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EU-ROK decide on trade deal

CHIEF negotiators for the Republic of Korea and the European Union reached a tentative free trade agreement yesterday after nearly two years of talks, but left key issues of a "political nature" for their trade ministers to resolve next week in London.

Officials for the two sides told reporters that they had reached a "provisional" accord in almost all areas during two days of talks, but that they remained far apart in certain contentious areas.

EU chief negotiator Ignacio Garcia Bercero indicated that serious work remained to be done, cautioning that "success is not guaranteed" and that "nothing is agreed until everything is agreed."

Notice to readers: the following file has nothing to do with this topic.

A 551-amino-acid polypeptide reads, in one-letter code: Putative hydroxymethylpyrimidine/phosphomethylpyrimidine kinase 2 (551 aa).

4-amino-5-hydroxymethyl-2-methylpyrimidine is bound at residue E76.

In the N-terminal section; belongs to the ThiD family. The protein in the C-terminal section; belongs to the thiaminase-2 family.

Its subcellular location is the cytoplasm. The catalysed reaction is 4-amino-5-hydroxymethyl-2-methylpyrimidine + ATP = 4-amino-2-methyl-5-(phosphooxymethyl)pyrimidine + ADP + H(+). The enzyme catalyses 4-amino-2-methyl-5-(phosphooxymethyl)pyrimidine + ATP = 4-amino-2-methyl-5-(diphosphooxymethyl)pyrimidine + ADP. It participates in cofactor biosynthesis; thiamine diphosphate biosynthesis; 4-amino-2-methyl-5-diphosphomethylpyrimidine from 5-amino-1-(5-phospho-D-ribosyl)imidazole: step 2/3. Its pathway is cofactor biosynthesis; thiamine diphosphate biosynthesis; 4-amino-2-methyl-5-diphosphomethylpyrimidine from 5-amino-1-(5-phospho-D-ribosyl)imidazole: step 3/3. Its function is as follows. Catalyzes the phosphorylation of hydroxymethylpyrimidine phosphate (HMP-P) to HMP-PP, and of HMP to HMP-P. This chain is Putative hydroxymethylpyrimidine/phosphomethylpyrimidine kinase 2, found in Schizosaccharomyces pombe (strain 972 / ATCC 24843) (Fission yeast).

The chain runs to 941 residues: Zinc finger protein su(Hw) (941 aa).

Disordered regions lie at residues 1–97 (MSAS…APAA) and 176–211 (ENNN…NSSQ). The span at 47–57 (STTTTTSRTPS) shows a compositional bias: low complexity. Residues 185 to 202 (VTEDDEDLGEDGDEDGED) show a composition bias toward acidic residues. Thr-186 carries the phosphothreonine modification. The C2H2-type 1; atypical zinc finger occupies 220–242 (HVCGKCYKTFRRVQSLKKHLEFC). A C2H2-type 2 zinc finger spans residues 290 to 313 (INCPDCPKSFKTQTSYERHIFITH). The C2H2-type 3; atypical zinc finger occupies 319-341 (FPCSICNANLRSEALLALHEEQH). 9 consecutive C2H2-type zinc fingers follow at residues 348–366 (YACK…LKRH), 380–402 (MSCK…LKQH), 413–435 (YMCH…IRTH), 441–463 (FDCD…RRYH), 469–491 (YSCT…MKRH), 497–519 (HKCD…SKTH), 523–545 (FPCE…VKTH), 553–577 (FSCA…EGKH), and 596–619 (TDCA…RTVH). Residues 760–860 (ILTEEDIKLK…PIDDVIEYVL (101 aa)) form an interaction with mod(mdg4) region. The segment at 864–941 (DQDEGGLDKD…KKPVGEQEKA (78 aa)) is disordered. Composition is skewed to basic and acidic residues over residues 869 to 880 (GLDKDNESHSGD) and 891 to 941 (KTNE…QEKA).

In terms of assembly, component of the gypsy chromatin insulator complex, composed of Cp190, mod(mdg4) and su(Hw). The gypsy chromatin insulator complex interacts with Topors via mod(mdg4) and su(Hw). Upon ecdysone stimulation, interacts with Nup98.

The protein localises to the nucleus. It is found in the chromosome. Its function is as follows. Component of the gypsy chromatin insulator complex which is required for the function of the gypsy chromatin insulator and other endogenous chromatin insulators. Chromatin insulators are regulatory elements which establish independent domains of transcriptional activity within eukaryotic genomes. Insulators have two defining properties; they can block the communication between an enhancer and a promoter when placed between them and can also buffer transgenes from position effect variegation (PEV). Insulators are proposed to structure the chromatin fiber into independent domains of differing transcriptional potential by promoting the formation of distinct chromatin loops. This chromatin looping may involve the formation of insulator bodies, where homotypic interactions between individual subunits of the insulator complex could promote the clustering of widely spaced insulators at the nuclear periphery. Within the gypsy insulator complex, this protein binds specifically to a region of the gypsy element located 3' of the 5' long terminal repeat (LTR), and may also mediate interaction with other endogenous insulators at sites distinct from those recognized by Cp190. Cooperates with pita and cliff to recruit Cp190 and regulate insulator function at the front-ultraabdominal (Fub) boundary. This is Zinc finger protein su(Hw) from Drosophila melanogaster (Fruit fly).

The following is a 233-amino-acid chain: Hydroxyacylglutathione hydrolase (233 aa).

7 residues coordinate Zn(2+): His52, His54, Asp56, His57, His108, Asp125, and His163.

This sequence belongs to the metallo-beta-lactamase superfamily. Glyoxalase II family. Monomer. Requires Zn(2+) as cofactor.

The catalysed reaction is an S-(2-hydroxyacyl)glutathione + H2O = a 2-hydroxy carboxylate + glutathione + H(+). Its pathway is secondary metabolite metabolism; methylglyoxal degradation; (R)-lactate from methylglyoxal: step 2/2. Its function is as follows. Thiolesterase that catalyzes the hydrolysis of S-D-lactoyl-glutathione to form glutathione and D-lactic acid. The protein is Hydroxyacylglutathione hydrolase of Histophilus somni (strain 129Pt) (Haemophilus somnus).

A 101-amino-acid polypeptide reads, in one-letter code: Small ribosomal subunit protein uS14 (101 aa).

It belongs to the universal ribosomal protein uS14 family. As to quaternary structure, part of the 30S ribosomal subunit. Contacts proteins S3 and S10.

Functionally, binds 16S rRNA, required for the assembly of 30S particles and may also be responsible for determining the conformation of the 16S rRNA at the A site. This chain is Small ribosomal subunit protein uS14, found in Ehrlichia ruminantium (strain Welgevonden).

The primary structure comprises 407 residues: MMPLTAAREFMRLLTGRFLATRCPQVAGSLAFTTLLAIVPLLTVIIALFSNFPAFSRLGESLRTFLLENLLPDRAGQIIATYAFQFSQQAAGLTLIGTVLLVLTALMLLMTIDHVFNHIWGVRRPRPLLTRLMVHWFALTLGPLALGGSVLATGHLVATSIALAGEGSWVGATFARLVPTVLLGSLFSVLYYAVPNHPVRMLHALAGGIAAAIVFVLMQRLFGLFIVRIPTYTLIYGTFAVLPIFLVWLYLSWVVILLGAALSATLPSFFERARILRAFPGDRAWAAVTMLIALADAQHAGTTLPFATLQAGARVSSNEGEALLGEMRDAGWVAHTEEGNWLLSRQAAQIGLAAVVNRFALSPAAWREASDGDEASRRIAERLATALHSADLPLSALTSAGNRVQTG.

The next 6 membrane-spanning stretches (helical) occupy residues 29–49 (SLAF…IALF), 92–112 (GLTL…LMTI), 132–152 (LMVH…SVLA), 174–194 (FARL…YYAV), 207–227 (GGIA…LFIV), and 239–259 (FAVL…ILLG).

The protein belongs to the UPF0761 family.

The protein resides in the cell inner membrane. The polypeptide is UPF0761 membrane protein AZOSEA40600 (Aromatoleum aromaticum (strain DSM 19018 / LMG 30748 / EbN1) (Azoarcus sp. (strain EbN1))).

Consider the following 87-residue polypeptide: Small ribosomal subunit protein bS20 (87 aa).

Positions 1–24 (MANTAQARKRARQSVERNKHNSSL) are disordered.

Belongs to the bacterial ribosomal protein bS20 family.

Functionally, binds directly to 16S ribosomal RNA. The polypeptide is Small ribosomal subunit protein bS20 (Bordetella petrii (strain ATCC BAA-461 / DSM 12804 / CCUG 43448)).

Lee Hye-min, Garcia Bercero's South Korean counterpart, added that he is "neither optimistic nor pessimistic" regarding the eventual outcome of the negotiations.

South Korea and the 27-member EU have been working to reach a deal to slash tariffs and other barriers to commerce for nearly two years. The EU and South Korea are already major trade partners. Bilateral exchange reached US$98.4 billion in 2008. The EU is South Korea's second-largest trading partner after China and is its largest foreign investor.

Despite the mostly technical issues still up for discussion, including rules of origin and duty drawback - the refund of tariffs on the importation of parts from a third country used in a final exported product - the two sides reported significant progress in a negotiating effort that began in May 2007.

Garcia Bercero said that they had agreed to eliminate duties on about 97 percent of trade over five years if an agreement takes effect.


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